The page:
“There’s this girl.” Her voice is coming in rapid pants. “She’s going to be slaughtered by the prosecution unless you take over her case.”
Cradling my phone between my ear and shoulder, I rinse Coco Pops from a cereal bowl. There’s no time to waste; I’m already running late. “Ok, I’m listening.”
“I got in early to file the Preston paperwork. I was waiting for the clerk to come in and heard Sarah, from the public defender’s office, talking about this case.”
Jennifer pauses for breath.
“So, what is it about?” I urge.
“There’s this girl, Chloe. She’s fifteen and is being charged with attempted murder.”
“What did she do?” Moving my phone to the other ear, I carry on clearing the kitchen, mentally urging her to give me the whole story rather than scraps of information.
“She ran over this guy and fled the scene.” Her voice is tinged with excitement.
“Hold on, how come she was driving? You said she’s only fifteen?”
“Yes, she is. She got into his car and reversed over him.”
“How did she get the keys? Did she steal them?”
“I’m not sure…” Jennifer’s voice trails off.
“Ok, we can find out later. Is he injured?”
“Oh yes.” She is suddenly animated. “He’s still in hospital. Both of his legs are broken, he has a couple of fractured ribs, a punctured lung, and severe internal haemorrhage. Doctors aren’t sure if he’ll ever walk again.”
“Ouch,” I wince; shuddering as I try to freeze out images of the unknown man’s wounded body.
“Sarah suggested running the case by you, to see if you have time to take it on,” Jennifer continues.
Taking a deep breath, I mentally run through my current workload. “I don’t know. You know how busy I am right now.”
“Yes, but you’re always looking to help young women, girls who don’t have anywhere else to turn. And you haven’t taken a pro-bono case in a few months.”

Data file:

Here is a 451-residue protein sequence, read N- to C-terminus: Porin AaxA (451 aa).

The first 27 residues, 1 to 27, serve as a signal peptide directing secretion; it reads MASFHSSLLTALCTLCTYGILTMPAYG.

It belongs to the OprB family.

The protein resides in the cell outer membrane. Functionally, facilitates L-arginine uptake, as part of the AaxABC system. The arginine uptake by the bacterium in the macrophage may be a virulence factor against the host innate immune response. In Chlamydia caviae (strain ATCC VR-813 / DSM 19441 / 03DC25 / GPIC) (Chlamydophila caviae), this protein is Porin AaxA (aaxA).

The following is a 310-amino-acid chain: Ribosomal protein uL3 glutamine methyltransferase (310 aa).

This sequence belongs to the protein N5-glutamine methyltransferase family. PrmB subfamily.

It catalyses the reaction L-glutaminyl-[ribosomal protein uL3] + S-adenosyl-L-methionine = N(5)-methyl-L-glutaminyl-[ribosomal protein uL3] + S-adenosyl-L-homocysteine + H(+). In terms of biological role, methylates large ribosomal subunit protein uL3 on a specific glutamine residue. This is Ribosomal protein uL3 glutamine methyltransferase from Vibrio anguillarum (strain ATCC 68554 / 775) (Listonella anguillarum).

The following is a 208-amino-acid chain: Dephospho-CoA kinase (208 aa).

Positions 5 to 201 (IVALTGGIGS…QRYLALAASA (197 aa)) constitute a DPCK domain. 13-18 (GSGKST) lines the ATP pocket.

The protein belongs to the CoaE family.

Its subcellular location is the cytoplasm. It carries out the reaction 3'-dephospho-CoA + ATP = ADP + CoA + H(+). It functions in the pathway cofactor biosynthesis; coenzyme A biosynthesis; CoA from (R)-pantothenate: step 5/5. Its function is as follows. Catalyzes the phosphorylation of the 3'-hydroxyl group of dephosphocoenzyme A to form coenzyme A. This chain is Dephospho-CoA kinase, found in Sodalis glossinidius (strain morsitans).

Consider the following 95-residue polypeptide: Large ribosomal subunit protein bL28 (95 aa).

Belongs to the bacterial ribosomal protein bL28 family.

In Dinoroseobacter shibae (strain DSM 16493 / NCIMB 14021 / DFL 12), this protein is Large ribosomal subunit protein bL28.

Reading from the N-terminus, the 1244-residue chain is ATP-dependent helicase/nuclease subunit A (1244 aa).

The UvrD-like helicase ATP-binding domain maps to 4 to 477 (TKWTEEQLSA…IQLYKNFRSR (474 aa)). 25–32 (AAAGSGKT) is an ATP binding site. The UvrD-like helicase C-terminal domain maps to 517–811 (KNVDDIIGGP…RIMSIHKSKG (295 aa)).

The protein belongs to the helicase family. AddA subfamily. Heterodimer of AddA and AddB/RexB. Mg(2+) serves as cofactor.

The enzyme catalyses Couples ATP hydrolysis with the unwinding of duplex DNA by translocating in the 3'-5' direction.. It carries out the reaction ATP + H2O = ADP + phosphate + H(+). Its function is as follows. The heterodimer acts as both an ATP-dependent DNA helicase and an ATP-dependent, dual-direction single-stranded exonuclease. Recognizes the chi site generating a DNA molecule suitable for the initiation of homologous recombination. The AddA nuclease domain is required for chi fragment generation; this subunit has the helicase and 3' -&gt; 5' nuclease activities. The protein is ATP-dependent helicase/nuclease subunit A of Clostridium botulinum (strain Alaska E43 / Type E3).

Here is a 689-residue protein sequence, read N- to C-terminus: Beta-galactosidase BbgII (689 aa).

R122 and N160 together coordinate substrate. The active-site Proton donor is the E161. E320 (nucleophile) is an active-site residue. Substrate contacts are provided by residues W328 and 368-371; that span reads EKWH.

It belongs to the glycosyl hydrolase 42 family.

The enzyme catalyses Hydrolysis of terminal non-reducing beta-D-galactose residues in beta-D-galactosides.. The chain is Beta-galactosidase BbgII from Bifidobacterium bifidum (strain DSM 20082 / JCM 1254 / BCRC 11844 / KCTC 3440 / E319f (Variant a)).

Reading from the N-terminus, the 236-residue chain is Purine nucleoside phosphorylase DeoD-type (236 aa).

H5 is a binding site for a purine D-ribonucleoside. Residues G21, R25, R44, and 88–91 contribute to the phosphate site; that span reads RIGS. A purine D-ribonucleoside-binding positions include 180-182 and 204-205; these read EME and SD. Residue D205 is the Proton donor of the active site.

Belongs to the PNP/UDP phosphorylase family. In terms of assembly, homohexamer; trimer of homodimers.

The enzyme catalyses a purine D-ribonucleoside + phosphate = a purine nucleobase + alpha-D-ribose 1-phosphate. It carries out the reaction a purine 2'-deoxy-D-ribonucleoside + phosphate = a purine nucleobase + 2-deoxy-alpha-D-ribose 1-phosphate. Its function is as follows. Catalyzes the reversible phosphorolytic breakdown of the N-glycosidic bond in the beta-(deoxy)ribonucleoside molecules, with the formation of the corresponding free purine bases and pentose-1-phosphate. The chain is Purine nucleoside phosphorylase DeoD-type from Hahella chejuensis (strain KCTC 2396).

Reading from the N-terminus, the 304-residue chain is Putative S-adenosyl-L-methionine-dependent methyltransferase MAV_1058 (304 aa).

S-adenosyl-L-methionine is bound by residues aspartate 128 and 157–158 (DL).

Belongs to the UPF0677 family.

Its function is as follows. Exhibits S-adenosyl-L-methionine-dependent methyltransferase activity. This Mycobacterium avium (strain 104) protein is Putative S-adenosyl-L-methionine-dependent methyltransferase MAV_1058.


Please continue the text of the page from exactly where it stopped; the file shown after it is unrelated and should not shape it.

Jennifer’s right. Cases where the accused has a tough story, where others would have run a mile, always get to me and make me work my hardest.
“Are you still there?”
“Yes, yes,” I quickly answer, jolted back to reality. “I don’t know. It’s a hit-and-run. Is it worth the effort?”
“Well, it’s not like the usual cases you tend to take on. But just because she’s not the victim of abuse doesn’t mean that she doesn’t deserve a solid defence.”
“And you know how busy the public defenders are,” she presses. “Sarah is juggling eighteen other cases. She has no time to provide a proper defence. This girl is doomed.”
Something about Jennifer’s description of the case doesn’t tally. There’s a small voice inside me warning against wasting time, telling me to move on. “Can’t her parents find a good barrister?”
“I don’t know, but if she’s been referred to a public defendant, that’s probably her only choice. Just guessing.”
Despite my reservations, I’m intrigued. “Can you ask Sarah for the case file?”
“I got you a copy already. It’ll be on your desk when you get in.” A smile creeps onto my face. Jennifer’s extraordinary organisational skills allow me to focus on what really matters – defending clients.